Chapter & Verse Blog
The Manchester Literature Festival Blog
Review: Ben Marcus at the Burgess Foundation
The American writer Ben Marcus first came to prominence in the late 1990s with his novel The Age of Wire and String, a willfully experimental work that gained something of a cult following, at least here in the UK. His stories would appear regularly, albeit mostly in American magazines, but more recently he has published two novels Notable American Women and The Flame Alphabet. He is over in the UK promoting his first collection of short fiction Leaving the Sea, and read from this collection on Friday at the Anthony Burgess Foundation. The stories in the book included several longer pieces published in the last year alongside older work going back to the turn of the century.
In conversation with David Winters, Marcus talked about how the limits of his imagination have concerned him – he has begun to know what it does too well, and in the newer pieces has looked to avoid some of the tropes that he would tend to return to. Whilst putting together the stories in this book he saw the publication as an opportunity to stretch beyond a tendency – he said – to rewrite his story “First Love” in different ways.
He read from the story “The Loyalty Protocol”, a dark, witty narrative about a man who is somehow an evacuee in his own community, and having found it impossible to place his ageing parents in a special facility, he brings them along to the secret group that he attends – thus compromising that secrecy.
Readers of his recent novel The Flame Alphabet will recognise the territory, a dystopian America at the moment of some inexplicable collapse. Answering a question from the audience later, he addresses whether this “trope” is just that or something bigger. Mentioning Cormac McCarthy’s The Road in which the unnamed catastrophe has already happened, he considers this dystopian theme a constant in our current culture – not just in literature, where writers like Stephen Amsterdam and Michael Cunningham have written about a “post” society, but in contemporary series like Flash Forward, Fringe and Revolution. The catastrophe, for a writer, is simply bigger and more fertile ground than the death of a single character.
If it is contemporary America we find in his work however, it’s one that is not grounded in a specific reality. He mentions how in the story “What have you done?” – published in the New Yorker – he got called by the fact checkers at that magazine (who, weirdly, fact check fiction) to say that a building in his Cleveland doesn’t actually exist. This idea of an absolute realism seems bizarre to him, though he felt the story needed a real place, preferably one he’d never been to and had no intention of researching.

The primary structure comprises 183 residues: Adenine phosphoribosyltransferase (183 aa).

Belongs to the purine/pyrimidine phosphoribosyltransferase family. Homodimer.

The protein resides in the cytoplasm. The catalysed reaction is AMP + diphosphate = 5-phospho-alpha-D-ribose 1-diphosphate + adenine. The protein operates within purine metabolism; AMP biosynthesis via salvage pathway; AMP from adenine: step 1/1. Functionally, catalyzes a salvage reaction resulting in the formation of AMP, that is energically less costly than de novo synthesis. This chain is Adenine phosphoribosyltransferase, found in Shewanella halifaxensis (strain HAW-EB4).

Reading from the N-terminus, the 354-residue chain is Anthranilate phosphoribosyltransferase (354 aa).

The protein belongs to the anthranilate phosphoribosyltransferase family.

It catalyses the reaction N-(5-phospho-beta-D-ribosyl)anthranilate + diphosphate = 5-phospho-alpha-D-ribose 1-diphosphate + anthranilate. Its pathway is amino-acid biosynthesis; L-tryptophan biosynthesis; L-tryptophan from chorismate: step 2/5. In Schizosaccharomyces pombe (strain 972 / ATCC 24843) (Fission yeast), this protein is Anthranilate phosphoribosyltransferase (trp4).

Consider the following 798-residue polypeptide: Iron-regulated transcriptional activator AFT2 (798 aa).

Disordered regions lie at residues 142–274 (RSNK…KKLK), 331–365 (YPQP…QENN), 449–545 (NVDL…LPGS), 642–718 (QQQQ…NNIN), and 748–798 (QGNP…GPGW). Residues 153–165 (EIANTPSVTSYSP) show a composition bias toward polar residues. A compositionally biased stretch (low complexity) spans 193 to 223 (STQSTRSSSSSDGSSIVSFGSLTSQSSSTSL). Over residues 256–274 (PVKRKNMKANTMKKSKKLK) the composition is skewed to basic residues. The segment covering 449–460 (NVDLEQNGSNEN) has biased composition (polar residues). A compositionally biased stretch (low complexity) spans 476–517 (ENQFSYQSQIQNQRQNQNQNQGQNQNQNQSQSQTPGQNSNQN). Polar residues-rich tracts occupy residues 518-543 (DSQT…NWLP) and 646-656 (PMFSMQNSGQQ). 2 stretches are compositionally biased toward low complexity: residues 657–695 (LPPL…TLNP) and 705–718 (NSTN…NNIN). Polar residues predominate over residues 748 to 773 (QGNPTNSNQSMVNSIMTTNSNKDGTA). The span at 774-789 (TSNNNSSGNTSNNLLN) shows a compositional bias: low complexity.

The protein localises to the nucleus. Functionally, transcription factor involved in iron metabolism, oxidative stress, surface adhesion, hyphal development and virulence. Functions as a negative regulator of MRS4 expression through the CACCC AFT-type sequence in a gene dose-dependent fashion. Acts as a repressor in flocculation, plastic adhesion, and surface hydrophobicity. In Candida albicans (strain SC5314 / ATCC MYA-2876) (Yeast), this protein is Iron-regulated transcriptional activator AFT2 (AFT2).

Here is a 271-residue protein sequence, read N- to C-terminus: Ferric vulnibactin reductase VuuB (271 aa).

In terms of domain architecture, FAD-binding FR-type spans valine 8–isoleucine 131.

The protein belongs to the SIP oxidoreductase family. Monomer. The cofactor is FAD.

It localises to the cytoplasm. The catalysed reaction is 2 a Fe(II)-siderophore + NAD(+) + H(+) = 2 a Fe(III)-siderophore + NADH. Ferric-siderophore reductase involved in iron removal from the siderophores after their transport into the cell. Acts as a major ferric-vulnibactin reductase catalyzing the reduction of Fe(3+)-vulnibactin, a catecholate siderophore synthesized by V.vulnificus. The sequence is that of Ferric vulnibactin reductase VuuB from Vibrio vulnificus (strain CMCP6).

If in the past, Marcus had been unjustly seen as an obscure read through being tagged experimental, his conversation with Winters revealed a warm, open, complex and very funny writer – which anyone who has delved into his work would not find as a surprise. Reading a Marcus story sets you somewhat adrift, but you always have confidence in where he’s going. Again, responding to an audience prompt he said he’d rather be true to a particular fantastical setting than jump from one unusual thing to another. Describing constants in his work, he says that he writes characters with untenable thoughts, partly because we can never really know what the other person means, despite our apparently common language, but also he tends to avoid writing about happier experience because “I don’t think that fiction does pretty that well.”
As a writer who has often written about language, he talks eloquently about writing as “a beautiful technology.” In “The Flame Alphabet” for instance, language has become an infectious disease, causing parents to flee the words of their teenage children. The words on the page still matter, and Winters gave quite a few examples of how Marcus’s turn of phrase can bring you up short. This idea of language as both a powerful and ultimately restrictive communication is something that interests him. Referencing Kafka he still finds himself amazed by the “uncanny effects” of reading a story like “The Country Doctor” even now.
Rereading his stories for the collection, in some of the anthologised versions he changed things from their magazine origins – where editors had sometimes excised all the funny lines – or at least, those lines which when he’d read out to an audience, audiences had responded to with laughter. Yet humour was also an area where we were always in the dark as to what other people might find funny. This disconnect, this concern with language and how it is received, resonates throughout his work, so even at his most restrained – and the story he read was hardly an outlier – his words always fizz with a certain energy that seems rare in a world of increasingly commodified prose.
A generous talker; a small, but attentive crowd at the Anthony Burgess Foundation got a fascinating insight into one of America’s most fascinating fiction writers. I look forward to reading The Loyalty Protocol and the other stories in the new collection.
About the writer: Adrian Slatcher writes poetry, fiction and music, and has recently had pieces in Verse Kraken, Unthology 4, Bare Fiction and Sculpted: Poetry of the NW. He writes about literary matters at The Art of Fiction.